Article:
So Blank said his plan is to put a winning team on the field; to have an incredible stadium design; to give the fans an opportunity to connect to the team; and for players to reach out to the community in a host of ways.

“This decision is important to Atlanta. It’s important for us professionally; and it’s important for my family as well,” Blank said. “Their involvement in soccer is important to me.”

Joshua Blank, who said he watches as much soccer on television as he can, said the family is planning to go to the 2014 FIFA World Cup in Brazil – taking place from June 12 to July 13.

As the Atlanta soccer franchise announcement came to a close, a rumbling in the crowd already had begun. People were buzzing about Atlanta going after a future FIFA World Cup.

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30 comments
lloydprogroup
lloydprogroup

We hope this will go a long way to getting our young people out from behind TV screens and outside playing and getting fresh air again :)



lloydprogroup
lloydprogroup

Couldn't be more excited about Atlanta getting a new soccer team. We even blogged about so our clients could hear the good news.

CC
CC

Just a quick clarification. The article states that Atlanta will be the first team in the South until Miami is announced. Orlando City has already been announced and will begin play in MLS in 2015.

CC
CC

Maria, a quick clarification. You stated Atlanta is the only team in the South until Miami is announced. Orlando City SC was announcdd aleady and will begin play in MLS in 2015.

Guest
Guest

As far as soccer goes in terms of quality, the MLS really sucks.  I have played for almost 40 years, played on select youth teams in Buckhead, traveled to play in Europe with my youth teams on two occasions as well as a trip to play in Costa Rica, won two State Championships in Atlanta during high school, played in college, traveled to five separate World Cups, still play in adult leagues, and I find the MLS simply unbearable to watch on TV and cannot imagine paying to go to a game. 

For example, I traveled to Boston in 1994 to watch Argentina - Nigeria (Diego's last game) and to Dallas to watch Holland - Brazil in an epic match during the 1994 WC held in the US. Have traveled to France (1998), South Korea (2002), Germany (2006) and South Africa (2010) to watch the US National Team play in the World Cup (as well as to Melbourne to watch the US play in the 2000 Sydney Olympics), and attended Premiership games in England, but I cannot fathom traveling 6 miles from Buckkhead to Downtown Atlanta to watch to an MLS game. Naturally I also attended the semi-finals and the final in Athens, GA during the 1996 Olympics, with the the Nigeria - Brazil semi-final being one of the greatest International games ever played.


The quality of play is so mediocre compared to the top European leagues that it is simply frightening. I am not alone either. I know many passionate soccer fans and players in the US that would rather watch grass grow than an MLS game.


If you are not a soccer fan, you would not understand. If you are a soccer fan, you know exactly what I am talking about. 


By way of example, compare watching Tiger Woods or Bubba Watson on the back 9 of the final round in the Masters when they are in contention, to watching a golf match between Georgia Tech and Wake Forest.


The MLS is that bad in comparison to its European counterparts.   I think every MLS team loses money as well. This must be some hobby for Blank, because I don't think any MLS owner has ever shown a profit in any year since the league's inception in 1996. Whatever. Rah, rah.  Meanwhile, let me book my tickets for Brazil this summer.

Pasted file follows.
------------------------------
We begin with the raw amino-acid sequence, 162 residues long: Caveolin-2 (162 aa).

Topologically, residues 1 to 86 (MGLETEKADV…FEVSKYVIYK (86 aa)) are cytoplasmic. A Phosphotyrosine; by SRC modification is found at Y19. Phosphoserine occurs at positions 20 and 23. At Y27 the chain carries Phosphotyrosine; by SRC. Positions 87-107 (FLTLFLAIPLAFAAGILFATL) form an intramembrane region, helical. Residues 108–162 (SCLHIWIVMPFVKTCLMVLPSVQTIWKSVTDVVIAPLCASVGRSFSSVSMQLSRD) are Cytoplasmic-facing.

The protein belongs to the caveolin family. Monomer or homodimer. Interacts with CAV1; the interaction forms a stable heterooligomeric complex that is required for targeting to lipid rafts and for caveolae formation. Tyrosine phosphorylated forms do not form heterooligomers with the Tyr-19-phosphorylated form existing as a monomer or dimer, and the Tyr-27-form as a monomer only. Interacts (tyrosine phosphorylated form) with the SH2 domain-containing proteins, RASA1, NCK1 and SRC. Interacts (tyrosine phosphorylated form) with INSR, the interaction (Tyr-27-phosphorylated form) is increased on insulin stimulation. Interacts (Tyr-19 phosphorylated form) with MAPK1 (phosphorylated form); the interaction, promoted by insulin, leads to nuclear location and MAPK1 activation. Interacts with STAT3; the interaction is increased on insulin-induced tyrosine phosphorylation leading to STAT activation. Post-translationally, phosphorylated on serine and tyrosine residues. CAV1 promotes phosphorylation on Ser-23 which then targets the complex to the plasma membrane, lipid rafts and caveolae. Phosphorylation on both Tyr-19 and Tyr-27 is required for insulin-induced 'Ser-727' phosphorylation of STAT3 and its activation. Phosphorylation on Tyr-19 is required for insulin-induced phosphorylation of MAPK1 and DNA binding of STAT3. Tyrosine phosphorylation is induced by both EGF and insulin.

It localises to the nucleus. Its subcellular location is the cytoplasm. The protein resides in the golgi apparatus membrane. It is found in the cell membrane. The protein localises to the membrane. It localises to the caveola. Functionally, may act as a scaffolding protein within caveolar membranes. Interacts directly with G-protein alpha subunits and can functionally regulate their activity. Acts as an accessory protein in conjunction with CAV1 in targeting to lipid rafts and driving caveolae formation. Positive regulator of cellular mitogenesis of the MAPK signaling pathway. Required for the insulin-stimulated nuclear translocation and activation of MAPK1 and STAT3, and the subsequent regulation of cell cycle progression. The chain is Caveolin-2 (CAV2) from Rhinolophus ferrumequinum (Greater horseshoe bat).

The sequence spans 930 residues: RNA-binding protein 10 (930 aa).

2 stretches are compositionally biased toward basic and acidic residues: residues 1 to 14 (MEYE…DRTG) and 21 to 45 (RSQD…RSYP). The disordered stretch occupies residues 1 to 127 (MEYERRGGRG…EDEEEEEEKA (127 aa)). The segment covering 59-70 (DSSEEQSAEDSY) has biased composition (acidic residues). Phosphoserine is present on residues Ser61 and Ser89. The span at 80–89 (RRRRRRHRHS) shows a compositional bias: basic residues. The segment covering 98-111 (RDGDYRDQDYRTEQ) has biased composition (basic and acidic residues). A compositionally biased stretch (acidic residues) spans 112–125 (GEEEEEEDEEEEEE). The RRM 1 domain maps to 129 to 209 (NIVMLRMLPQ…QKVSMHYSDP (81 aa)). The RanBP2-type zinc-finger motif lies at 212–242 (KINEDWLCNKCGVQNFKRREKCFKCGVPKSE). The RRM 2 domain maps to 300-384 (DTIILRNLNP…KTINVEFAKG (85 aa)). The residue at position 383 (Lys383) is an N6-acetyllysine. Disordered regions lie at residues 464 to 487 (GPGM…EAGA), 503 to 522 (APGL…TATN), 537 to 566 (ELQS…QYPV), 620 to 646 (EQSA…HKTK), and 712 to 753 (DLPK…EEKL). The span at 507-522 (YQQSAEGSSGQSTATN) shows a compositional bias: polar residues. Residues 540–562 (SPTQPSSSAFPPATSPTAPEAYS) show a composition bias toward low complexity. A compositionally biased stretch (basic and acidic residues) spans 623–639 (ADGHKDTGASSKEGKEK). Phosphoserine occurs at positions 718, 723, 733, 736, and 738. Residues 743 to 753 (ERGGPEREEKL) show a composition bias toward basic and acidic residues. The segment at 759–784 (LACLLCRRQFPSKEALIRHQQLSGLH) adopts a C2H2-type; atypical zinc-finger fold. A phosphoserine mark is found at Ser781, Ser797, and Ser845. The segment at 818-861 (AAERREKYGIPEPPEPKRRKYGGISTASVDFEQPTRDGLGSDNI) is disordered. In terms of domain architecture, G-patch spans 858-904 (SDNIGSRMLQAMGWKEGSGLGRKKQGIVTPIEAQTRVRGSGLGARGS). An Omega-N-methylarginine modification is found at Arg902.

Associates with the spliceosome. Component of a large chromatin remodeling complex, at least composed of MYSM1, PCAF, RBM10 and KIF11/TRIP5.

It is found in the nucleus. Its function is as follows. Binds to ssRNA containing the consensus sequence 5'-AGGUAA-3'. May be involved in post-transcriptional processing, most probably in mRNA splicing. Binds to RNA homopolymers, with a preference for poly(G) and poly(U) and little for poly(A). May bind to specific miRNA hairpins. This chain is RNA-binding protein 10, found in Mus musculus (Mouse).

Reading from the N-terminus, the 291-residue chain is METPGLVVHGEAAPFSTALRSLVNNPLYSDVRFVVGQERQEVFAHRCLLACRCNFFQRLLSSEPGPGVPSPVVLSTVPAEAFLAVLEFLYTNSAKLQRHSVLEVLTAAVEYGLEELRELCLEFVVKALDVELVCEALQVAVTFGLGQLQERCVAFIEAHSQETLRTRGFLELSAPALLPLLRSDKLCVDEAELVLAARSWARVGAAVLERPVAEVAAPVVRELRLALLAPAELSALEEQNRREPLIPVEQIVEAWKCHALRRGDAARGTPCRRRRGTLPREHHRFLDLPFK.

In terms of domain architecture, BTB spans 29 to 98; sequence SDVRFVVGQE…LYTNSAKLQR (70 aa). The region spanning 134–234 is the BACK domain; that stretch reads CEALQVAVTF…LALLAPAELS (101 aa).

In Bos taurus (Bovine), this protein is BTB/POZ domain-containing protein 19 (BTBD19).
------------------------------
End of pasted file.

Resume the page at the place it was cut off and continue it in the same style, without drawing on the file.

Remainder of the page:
Guest
Guest

@CC  

Don't forget Tampa folded several years ago. 

djescalera
djescalera

@Guest  I am South American and I lived there most of my life. I played soccer there and I got close to quite a few pros. I've talked with players from all over South America, some of them quite famous. The quality of South American soccer used to be the best in the world over the decades now most of the best are in Europe. That's the way it goes sometimes but you always have one thing, your home team. Your home team is always there close to your heart. It's typically where you got your youth soccer lessons. Sometimes your team is killing it and maybe challenging for the Libertadores title. Other times your team is about to descend and is sucky. It's still your team. Only jerks give up on their team when they they're playing bad. I feel sad for you because it looks like you never had that. You grew up loving soccer but with no team to call yours. That sucks. However, I have no idea why you don't want a home team now. A team with players from your town. Maybe they suck right now but if the youth development does well then they could be very, very good. That's the way of soccer. It sounds like you know about soccer. Why don't you work on developing your hometown team? Train some players. Voice your opinion to the team. You know. Like a true soccer fan would if they are from Europe or South America. 

Mike B
Mike B

You played youth soccer and you have travelled to Europe? Wow! You really are an expert!

I don't think aging euro-snob is the demographic MLS is shooting for.

Rock Gaines
Rock Gaines

@Guest  So what is MLS to do? Just quit? Then we'll hear how the USA has no pro soccer at all. It's great that you've had these top notch experiences, but MLS is the top soccer league in this country, and that's the way it is. Everybody can't play in Premier League or the other European leagues. Besides, MLS will continue to grow as more parents steer their kids away from American football because of the potential for injury.

Mike03
Mike03

@djescalera  Very well said DJ.  Up here in Seattle we've had the pleasure of watching some great SA players from Colombia, Uruguay and Argentina play for our Sounders.

@Guest I hope you lighten up on the eurosnobbery and show your local team some love.

Guest
Guest

@djescalera  

I grew up with the Atlanta Chiefs as my "home team" in the old NASL, with quality of play that exceeds that of the current MLS. I saw the NY Cosmos play in persons, etc.  Since you know what you are talking about, would you agree that watching MLS is like watching grass grow?